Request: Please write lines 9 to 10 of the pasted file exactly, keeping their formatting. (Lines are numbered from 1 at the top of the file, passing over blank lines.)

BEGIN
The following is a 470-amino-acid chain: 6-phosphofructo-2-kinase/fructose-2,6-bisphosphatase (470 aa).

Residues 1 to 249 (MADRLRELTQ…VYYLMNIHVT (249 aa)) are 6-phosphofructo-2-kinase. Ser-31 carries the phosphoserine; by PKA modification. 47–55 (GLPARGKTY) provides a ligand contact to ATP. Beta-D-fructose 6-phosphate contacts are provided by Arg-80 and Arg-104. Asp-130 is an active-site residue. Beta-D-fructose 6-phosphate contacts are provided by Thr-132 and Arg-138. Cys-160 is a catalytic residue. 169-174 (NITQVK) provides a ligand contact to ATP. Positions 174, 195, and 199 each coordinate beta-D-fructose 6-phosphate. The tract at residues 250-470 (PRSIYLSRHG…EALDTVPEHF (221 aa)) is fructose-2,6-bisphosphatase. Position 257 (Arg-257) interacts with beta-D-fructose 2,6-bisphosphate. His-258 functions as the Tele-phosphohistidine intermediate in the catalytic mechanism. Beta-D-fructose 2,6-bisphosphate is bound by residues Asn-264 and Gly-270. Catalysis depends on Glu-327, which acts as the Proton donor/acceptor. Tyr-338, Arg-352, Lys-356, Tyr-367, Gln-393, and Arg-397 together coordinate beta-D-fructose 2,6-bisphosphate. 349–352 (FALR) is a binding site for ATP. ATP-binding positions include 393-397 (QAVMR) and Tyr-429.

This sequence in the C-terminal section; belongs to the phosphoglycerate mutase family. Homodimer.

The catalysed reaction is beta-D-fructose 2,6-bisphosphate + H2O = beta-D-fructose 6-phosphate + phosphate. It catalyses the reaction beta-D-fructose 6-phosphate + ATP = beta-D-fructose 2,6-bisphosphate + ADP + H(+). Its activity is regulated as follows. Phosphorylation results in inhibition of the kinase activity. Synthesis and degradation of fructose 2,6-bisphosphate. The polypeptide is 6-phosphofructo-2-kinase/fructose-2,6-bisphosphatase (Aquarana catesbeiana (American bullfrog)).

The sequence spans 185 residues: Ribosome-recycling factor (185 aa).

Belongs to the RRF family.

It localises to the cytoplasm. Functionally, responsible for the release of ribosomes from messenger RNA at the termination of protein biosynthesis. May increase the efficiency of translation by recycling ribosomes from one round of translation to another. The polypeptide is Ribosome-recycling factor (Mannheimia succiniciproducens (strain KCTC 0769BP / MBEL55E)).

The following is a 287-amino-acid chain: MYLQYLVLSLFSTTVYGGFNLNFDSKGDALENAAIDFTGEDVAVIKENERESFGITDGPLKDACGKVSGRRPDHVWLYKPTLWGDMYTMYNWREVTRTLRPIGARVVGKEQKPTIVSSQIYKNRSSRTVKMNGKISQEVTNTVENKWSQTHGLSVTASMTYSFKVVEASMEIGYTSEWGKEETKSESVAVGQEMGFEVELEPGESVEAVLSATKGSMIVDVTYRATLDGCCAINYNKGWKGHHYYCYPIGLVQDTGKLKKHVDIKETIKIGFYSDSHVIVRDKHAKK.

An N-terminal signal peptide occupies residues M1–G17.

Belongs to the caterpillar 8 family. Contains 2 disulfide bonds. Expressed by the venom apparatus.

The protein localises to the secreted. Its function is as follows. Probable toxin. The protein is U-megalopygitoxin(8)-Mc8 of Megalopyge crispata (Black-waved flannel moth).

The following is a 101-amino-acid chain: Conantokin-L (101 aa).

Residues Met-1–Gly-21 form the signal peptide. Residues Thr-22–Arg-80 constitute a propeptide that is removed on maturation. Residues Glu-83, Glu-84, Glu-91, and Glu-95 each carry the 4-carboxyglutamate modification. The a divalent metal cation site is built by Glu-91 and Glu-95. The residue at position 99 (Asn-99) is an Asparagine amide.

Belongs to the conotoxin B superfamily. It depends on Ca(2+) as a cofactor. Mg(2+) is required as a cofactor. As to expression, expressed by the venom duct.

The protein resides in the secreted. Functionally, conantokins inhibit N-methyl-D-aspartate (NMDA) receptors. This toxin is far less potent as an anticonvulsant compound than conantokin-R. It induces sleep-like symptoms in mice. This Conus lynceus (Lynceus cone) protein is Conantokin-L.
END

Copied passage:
An N-terminal signal peptide occupies residues M1–G17.

Belongs to the caterpillar 8 family. Contains 2 disulfide bonds. Expressed by the venom apparatus.